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Idea for LessWrong: Video Tutoring

10 adamzerner 23 June 2017 09:40PM

Idea: we coordinate to teach each other things via video chat.

  • We (mostly) all like learning. Whether it be for fun, curiosity, a stepping stone towards our goals.
  • My intuition is that there's a lot of us who also enjoy teaching. I do, personally.
  • Enjoyment aside, teaching is a good way of solidifying ones knowledge.
  • Perhaps there would be positive unintended consequences. Eg. socially.
  • Why video? a) I assume that medium is better for education than simply text. b) Social and motivational benefits, maybe. A downside to video is that some may find it intimidating.
  • It may be nice to evolve this into a group project where we iteratively figure out how to do a really good job teaching certain topics.
  • I see the main value in personalization, as opposed to passive lectures/seminars. Those already exist, and are plentiful for most topics. What isn't easily accessible is personalization. With that said, I figure it'd make sense to have about 5 learners per teacher.

So, this seems like something that would be mutually beneficial. To get started, we'd need:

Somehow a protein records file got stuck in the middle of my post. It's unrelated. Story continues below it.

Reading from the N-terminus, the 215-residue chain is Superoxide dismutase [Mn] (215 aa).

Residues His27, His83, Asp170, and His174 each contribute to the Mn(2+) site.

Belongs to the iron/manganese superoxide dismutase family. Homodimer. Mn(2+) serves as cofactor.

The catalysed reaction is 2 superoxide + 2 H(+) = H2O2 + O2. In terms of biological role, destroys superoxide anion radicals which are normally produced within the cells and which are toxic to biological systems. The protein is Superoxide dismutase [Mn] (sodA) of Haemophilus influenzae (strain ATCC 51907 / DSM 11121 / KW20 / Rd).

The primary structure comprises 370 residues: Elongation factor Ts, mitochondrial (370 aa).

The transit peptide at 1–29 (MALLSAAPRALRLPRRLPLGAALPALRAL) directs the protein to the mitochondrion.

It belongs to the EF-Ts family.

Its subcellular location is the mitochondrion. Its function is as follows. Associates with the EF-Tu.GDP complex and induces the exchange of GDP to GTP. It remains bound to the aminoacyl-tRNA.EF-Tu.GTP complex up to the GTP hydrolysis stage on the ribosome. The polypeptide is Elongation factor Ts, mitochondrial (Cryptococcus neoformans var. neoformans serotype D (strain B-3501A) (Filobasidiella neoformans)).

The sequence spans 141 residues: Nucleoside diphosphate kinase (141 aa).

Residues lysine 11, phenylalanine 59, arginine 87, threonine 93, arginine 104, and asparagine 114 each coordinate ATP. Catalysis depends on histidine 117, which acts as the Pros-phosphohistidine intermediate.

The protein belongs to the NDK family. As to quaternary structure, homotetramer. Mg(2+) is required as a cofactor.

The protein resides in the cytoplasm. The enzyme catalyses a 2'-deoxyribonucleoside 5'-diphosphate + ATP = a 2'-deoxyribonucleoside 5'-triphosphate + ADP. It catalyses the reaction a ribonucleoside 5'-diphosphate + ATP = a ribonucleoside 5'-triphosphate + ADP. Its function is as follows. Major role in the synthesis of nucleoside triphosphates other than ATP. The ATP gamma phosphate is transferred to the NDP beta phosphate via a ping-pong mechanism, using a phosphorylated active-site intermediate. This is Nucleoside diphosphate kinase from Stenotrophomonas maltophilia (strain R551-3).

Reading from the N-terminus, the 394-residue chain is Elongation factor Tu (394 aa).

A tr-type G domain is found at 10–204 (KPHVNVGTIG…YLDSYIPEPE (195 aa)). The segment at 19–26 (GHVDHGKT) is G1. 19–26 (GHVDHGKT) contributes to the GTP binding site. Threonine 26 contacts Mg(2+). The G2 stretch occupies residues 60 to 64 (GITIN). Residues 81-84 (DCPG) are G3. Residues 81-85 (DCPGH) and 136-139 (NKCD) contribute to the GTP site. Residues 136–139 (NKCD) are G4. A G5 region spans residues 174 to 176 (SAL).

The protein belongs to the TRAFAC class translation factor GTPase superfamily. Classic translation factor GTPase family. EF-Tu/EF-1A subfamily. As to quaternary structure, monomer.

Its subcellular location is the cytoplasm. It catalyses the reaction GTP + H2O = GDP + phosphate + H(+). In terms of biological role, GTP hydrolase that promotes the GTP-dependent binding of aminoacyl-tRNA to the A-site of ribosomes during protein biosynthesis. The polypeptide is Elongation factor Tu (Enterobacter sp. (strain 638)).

1. A place to do this. No problem: there's Hangouts, Skype, https://talky.io/, etc.
  2. To coordinate topics and times.

Personally, I'm not sure how much I can offer as far as doing the teaching. I worked as a web developer for 1.5 years and have been teaching myself computer science. I could be helpful to those unfamiliar with those fields, but probably not too much help for those already in the field and looking to grow. But I'm interested in learning about lots of things!

Perhaps a good place to start would be to record in some spreadsheet, a) people who want to teach, b) what topics, and c) who is interested in being a Learner. Getting more specific about who wants to learn what may be overkill, as we all seem to have roughly similar interests. Or maybe it isn't.

If you're interested in being a Learner or a Teacher, please add yourself to this spreadsheet.

Comment author: Lumifer 10 June 2017 07:33:13PM *  2 points [-]

Counterpoint: do you understand the magnitude of how bad it would be if there was a fire and you ended up getting seriously injured or dying?

You continue to live in the apartment building which already had two fires and which has a malfunctioning alarm system.

Comment author: adamzerner 11 June 2017 04:59:12PM 0 points [-]

I don't. I'm not scope sensitive. The alarm system is working fine, it's just that it's sensitive to people who are cooking (I think). I'm eager to move out ASAP though.

In response to Scope Insensitivity
Comment author: adamzerner 10 June 2017 12:14:33AM *  0 points [-]

Real world example: the fire alarm goes off in my apartment building at night about once every two weeks. Many people decide to stay in their room, as opposed to evacuating the building. They aren't understanding the magnitude of how bad it would be if there was a fire and they ended up getting seriously injured or dying. (There have been two real fires so far; the chance of a real fire is not trivial)

Comment author: John_Maxwell_IV 30 May 2017 04:20:10AM *  0 points [-]

My first thought was, "what if that project got lots of traction, and you didn't have the technical skills to continue iterating fast enough?

How many startups do you know of that failed this way?